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You mean the Cutter batches?  If I recall right, the Salk shots were administered widely beginning in 1955 or so, and it was 1960 for the Sabin 'sugar cubes'.  The Salk vaccine was effective, and who knows how many thousands of cases of polio were avoided in the years between the two vaccines. I still remember my mom literally kneeling and thanking God for the vaccine.  I didn't understand it at the time, but sure do now.

 

Salks’ polio vaccine used an inactivated virus and was licensed for public use hours after clinical trial results were announced in 1955. Some lots from one of the production labs, Cutter Laboratories, contained the live virus, leading to tragic results. The Cutter batches were pulled from the market, while vaccines from other labs continued to be safely administered.

 

This link has what I found to be an easy to understand for us non-medical folks comparison of Salk vs Sabin.

https://poliovaccinenhd.weebly.com/salk-vs-sabin.html

 

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4 minutes ago, greykitty said:

You mean the Cutter batches?  If I recall right, the Salk shots were administered widely beginning in 1955 or so, and it was 1960 for the Sabin 'sugar cubes'.  The Salk vaccine was effective, and who knows how many thousands of cases of polio were avoided in the years between the two vaccines. I still remember my mom literally kneeling and thanking God for the vaccine.  I didn't understand it at the time, but sure do now.

 

Salks’ polio vaccine used an inactivated virus and was licensed for public use hours after clinical trial results were announced in 1955. Some lots from one of the production labs, Cutter Laboratories, contained the live virus, leading to tragic results. The Cutter batches were pulled from the market, while vaccines from other labs continued to be safely administered.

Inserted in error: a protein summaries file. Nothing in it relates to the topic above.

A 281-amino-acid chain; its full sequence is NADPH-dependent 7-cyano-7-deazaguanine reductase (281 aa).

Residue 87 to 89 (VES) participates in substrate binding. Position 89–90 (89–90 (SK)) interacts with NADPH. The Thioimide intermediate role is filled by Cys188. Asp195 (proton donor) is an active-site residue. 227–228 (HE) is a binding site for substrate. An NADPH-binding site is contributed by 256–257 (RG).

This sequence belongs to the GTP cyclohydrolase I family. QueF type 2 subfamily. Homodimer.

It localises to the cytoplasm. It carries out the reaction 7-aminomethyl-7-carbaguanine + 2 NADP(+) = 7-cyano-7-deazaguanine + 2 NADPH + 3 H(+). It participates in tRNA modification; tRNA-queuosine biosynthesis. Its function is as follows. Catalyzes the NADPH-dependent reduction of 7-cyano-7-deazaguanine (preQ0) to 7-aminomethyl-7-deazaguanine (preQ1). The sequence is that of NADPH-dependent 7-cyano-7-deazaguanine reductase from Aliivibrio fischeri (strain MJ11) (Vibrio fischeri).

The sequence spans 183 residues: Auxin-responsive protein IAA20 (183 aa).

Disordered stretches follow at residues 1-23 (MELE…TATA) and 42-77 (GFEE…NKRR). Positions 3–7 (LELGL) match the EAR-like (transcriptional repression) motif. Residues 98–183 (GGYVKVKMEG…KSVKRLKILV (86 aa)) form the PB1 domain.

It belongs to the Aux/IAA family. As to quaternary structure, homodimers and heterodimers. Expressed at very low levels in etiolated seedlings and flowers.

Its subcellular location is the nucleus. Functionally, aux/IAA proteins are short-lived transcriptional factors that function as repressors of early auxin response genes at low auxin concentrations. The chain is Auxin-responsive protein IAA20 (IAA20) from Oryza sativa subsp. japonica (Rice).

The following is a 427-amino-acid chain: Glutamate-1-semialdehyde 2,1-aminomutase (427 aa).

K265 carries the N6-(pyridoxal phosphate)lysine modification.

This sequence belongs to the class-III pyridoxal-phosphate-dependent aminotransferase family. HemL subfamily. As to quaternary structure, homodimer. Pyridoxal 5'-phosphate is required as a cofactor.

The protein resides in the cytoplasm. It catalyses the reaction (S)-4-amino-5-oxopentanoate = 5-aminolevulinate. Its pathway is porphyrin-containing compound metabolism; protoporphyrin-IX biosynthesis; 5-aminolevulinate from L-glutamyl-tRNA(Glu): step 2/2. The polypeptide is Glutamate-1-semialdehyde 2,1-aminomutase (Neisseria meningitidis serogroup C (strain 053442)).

This link has what I found to be an easy to understand for us non-medical folks comparison of Salk vs Sabin.

https://poliovaccinenhd.weebly.com/salk-vs-sabin.html

 

Very interesting. I was in the Sugar Cube era and remember getting them in elementary school. 

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Yep, I remember being absolutely delighted by the sugar cubes.  Again, didn't realize why mom was so emotional - or why the nuns in my parochial school were so incredibly vigilant about each of us students getting our vaccine.  No one talked back to Sister Mary Catherine back then - parents or kids! LOL

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10 hours ago, greykitty said:


I’m appreciative of my health and safety.  And glad I can support even in small ways those who don’t have the same blessings I take for granted.  

 

Me too, and well said.

 

I too am enjoying my blessings.  Perfect early summer weather, a nice place to live, lots of food.  I'm feeling very, very lucky.  As for Covid Festivals, not sure what that is.  But if you're talking about the marches happening all over the world in support of equality, then I'm fully in support.  If you're talking about people flauting social distancing rules, then, a big boo to them!

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19 minutes ago, Wendy The Wanderer said:

 

Me too, and well said.

 

I too am enjoying my blessings.  Perfect early summer weather, a nice place to live, lots of food.  I'm feeling very, very lucky.  As for Covid Festivals, not sure what that is.  But if you're talking about the marches happening all over the world in support of equality, then I'm fully in support.  If you're talking about people flauting social distancing rules, then, a big boo to them!

I am talking about the walking petri dish, (Covid Festival) of people flaunting the social distancing rules. We, along with most of you, I will assume have been following the protocols for close to 3 months to keep ourselves, our communities, and our families safe. We all would like to travel again and I pray this will not set us back to square one.